It is widely recognized that religion played a major role in the 2004 presidential election and that recognition has enlivened the debate over the meaning of the election results, including the importance of “moral values,” the effect of religious mobilization, and the contribution of particular religious communities to the outcome.¹ It is on the latter point that there is perhaps the most confusion. How did the faithful vote? What role did they play in party coalitions? Did the patterns of electoral participation by religious groups in 2004 differ from the patterns of electoral participation by religious groups in previous elections?...

    • 3 Faithful Divides: Party Elites and Religion
      (pp. 37-62)
      John C. Green and John S. Jackson

      The results of the 2004 presidential campaign provoked an unusually strident debate about the impact of “moral values” on the outcome of the election and added fuel to the ongoing argument over the “culture war.”¹ Some scholars argue that the culture war is real and consequential, rooted in fundamental moral divisions that will soon dominate political discourse. In their view, the American public is deeply polarized, leaving little middle ground or room for compromise.² To these advocates, “moral values” had, as they expected, a great impact in 2004. However, other scholars argue that the culture war is much exaggerated. Cultural...

  6. Part Two The Moral Values Election?

    • 4 Moral Values: Media, Voters, and Candidate Strategy
      (pp. 65-79)
      D. Sunshine Hillygus

      The conventional wisdom about the 2004 presidential election is that the electorate voted on the basis of “moral values.”¹ Journalists and pundits largely concluded that Bush won reelection because his stance on moral issues, especially gay marriage and abortion, coincided more closely than that of Kerry with the views of the American public.² The LondonTimesreported that “Americans voted in record numbers for a Republican president primarily because they identified with his moral agenda.”³ Tony Perkins, president of the Family Research Council, insisted that same-sex marriage was “the hood ornament on the family values wagon that carried the president...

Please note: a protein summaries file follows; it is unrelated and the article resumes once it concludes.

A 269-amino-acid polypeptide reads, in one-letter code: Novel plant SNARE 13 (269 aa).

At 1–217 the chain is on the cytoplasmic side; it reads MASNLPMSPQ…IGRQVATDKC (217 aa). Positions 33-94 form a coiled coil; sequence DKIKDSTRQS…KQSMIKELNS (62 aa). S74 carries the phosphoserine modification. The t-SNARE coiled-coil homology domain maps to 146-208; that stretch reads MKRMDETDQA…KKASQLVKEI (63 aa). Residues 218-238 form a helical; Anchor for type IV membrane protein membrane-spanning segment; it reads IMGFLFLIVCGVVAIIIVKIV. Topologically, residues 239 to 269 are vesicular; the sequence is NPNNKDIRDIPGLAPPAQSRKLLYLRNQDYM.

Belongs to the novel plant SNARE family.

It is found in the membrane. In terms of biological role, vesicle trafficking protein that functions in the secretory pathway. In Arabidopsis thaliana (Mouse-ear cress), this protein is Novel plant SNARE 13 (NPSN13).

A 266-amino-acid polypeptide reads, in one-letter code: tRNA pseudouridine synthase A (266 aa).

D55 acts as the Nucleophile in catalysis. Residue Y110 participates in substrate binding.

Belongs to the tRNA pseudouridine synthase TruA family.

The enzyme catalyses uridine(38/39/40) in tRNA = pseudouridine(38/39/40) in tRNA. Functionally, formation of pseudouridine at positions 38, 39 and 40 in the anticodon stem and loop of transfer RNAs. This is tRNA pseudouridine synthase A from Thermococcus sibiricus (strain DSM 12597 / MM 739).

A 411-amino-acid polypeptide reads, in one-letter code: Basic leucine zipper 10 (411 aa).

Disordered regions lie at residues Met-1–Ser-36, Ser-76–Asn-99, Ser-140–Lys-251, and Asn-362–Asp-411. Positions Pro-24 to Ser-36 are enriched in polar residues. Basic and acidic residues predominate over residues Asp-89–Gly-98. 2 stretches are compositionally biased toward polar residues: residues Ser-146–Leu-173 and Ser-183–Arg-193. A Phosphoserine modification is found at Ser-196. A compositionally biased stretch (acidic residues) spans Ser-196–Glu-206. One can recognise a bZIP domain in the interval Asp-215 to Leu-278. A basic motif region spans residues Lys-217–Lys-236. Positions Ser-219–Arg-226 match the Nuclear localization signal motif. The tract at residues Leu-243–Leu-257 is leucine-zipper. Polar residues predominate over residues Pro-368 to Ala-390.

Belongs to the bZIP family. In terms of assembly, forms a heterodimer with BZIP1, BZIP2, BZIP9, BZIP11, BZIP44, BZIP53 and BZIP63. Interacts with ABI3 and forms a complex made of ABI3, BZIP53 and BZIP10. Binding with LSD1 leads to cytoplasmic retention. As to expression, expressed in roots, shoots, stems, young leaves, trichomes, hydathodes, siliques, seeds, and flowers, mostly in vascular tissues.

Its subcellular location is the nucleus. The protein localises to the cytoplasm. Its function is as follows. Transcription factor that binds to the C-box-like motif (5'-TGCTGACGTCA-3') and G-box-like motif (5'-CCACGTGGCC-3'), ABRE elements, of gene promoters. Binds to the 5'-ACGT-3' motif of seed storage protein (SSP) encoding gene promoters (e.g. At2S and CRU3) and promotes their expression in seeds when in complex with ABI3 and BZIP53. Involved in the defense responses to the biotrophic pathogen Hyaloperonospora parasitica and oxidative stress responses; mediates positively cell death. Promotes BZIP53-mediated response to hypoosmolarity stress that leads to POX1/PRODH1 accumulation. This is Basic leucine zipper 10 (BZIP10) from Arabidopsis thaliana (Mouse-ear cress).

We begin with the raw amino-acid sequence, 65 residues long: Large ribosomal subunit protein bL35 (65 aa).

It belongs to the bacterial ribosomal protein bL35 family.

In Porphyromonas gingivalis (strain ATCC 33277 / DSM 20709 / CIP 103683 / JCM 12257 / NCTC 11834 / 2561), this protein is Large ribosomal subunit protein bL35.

• 5 Evangelicals and Moral Values
      (pp. 80-92)
      Scott Keeter

      On election night 2004 and in its immediate aftermath, much discussion focused on the importance of “moral values” as a basis for voter choice in the presidential race. Analysts, political activists, and pundits noted with evident surprise that a plurality of 22 percent of voters responding to the Election-Day voter survey of the National Election Pool (NEP) chose moral values (from a list of seven items) in response to a question asking, “Whichoneissue mattered most in deciding how you voted for president?” Subsequent commentary on the race argued that the Democrats (and the news media) had failed to...

  7. Part Three Mobilizing the Faithful

    • 6 Microtargeting and the Instrumental Mobilization of Religious Conservatives
      (pp. 95-119)
      J. Quin Monson and J. Baxter Oliphant

      Previous chapters have shown that religious conservatives—evangelicals especially—were subject to intense mobilization efforts in 2004.¹ This chapter demonstrates the mechanics of this mobilization, specifically the method and messages that Republicans used to rally their religiously conservative base.